Avakai Are Real Imaginary Friends For The Digital World

The founders of Vai Kai want to introduce us to Avakai, a play companion for kids growing up in our quickly developing digital world. Avakai are imaginary friends, interactive smart toys, and tools for social interaction. Avakai offer three distinct “superpowers” which allow children to speak in musical tones, share feelings, and sense proximity to other Avakai.

The creators of Avakai want to change the way our children are affected by today’s technology. When Matas Petrikas looked for a birthday gift for his six year old daughter, he wanted something that combined traditional toys with the latest innovations on the market. He couldn’t find that something so he and Justyna Zubrycka started Vai Kai. Petrikas’ skills from creating digital products at SoundCloud and Zubrycka’s expertise in designing wooden toys led to Avakai, a Bluetooth enabled smart toy with the resemblance of a Russian nesting doll.

Made with high-quality wood from sustainable forests, Avakai look like simple wooden dolls that my daughter would play with in her dollhouse. Without losing the creativity of an open-ended wooden toy, Avakai contain technology which takes imaginary play to a new level. Each Avakai doll is Bluetooth enabled, has touch sensors right beneath its surface, and provides sound, light, and haptic feedback. These are the features Vai Kai call superpowers.

Avakai, designed for (but not limited to) children ages five to nine, work at their fullest potential when paired with another, though it is not necessary to enjoy all they have to offer when played with alone. When two Avakai are bought together, they are automatically connected—without the use of apps, batteries, or hours of setup. After many hours of play, though, Avakai can be recharged using a USB cable.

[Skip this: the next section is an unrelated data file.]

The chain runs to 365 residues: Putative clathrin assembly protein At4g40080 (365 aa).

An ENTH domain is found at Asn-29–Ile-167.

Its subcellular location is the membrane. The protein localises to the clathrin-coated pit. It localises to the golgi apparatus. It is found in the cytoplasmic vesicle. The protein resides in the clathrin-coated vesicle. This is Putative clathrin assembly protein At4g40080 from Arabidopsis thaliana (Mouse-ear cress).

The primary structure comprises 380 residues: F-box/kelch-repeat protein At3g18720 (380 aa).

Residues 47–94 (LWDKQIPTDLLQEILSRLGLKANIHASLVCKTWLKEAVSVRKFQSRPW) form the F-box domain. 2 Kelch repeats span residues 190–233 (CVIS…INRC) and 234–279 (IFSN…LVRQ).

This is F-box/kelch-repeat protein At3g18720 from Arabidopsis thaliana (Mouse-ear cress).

Avakai are meant to connect children through technology, not isolate them. By gently tapping the top of their Avakai, users can send musical notes to another Avakai; with enough practice children can create their own language and communicate through music. To help children communicate their feelings, show empathy, and encourage emotional development, messages about a child’s mood can be sent between Avakai. When a user gently strokes the top of an Avakai, the small light on the doll’s chest changes color. Each color signifies a mood, and when the color matches how your child is feeling they can hold the doll with a hand on each side to send a hug to their friend and connected Avakai.

The wooden dolls can also be used for games like hide-and-seek or scavenger hunts. Much like telling someone if they are hot or cold when looking for something, Avakai can sense when they are near another Avakai doll. As they get closer to one another their haptic feedback (vibration) gets stronger as does the doll’s musical notes and light. One child can hide with their Avakai and another can find them using their own. And because the doll opens to reveal a secret hiding spot, a friend or a parent can place a small treasure in the Avakai, hide it, and then have someone else use another Avakai to find the treasure.

If two Avakai are more than 50 meters apart, they need to communicate through an app which can be downloaded for free. By using the app, a parent or child can choose who their Avakai is connected to. The other long-distance Avakai must do the same. This allows children to communicate with one another, grandparents, or even parents when miles are between them.

The app is also needed if there is only one Avakai. My daughter could send a hug to my smartphone with her Avakai while she is at school. Or she can use my phone to locate her Avakai after I hide it at the park.

The dolls do not contain microphones, cameras, or connect to the internet. Petrikas said in an interview, “For us it’s important to create experiences that connect children, not children and marketing systems." This allows a child to maintain anonymity while using modern technology—an important detail parents value.

Parents also value quality toys that encourage creativity, outdoor play, and are made to last. Avakai seem to have these superpowers too. Vai Kai’s Kickstarter campaign is hoping to raise money for production costs but also to receive customer feedback for ongoing Avakai development. Creators Matas Petrikas and Justyna Zubrycka and their team at Vai Kai are committed to craftsmanship and the magic of technology, especially when technology breeds social interaction and imagination.